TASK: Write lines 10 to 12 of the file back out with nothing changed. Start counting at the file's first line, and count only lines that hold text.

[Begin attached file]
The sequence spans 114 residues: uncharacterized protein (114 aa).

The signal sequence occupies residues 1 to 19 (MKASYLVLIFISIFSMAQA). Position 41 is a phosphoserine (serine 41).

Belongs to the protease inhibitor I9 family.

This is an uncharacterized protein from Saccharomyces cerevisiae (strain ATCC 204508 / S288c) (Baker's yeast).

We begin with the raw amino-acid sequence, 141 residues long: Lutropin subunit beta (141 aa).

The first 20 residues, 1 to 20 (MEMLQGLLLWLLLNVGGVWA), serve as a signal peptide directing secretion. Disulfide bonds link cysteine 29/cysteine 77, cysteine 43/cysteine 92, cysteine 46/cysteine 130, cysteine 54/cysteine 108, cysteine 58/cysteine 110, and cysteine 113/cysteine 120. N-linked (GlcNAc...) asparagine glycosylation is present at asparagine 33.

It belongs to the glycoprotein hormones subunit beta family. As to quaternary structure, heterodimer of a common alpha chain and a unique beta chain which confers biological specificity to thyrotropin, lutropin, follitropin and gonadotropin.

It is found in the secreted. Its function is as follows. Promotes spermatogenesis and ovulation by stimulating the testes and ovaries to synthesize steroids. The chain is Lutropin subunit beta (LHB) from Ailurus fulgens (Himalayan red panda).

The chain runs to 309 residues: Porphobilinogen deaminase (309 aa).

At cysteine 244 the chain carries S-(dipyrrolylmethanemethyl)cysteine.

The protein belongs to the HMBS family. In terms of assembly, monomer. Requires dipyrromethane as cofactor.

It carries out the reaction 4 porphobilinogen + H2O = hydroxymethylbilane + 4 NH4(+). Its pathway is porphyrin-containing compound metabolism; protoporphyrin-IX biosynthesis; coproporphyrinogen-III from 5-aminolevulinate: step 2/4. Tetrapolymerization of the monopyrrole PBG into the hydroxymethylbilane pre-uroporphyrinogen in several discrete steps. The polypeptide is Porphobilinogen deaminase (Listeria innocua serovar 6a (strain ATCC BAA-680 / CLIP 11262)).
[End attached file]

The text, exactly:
At cysteine 244 the chain carries S-(dipyrrolylmethanemethyl)cysteine.

The protein belongs to the HMBS family. In terms of assembly, monomer. Requires dipyrromethane as cofactor.

It carries out the reaction 4 porphobilinogen + H2O = hydroxymethylbilane + 4 NH4(+). Its pathway is porphyrin-containing compound metabolism; protoporphyrin-IX biosynthesis; coproporphyrinogen-III from 5-aminolevulinate: step 2/4. Tetrapolymerization of the monopyrrole PBG into the hydroxymethylbilane pre-uroporphyrinogen in several discrete steps. The polypeptide is Porphobilinogen deaminase (Listeria innocua serovar 6a (strain ATCC BAA-680 / CLIP 11262)).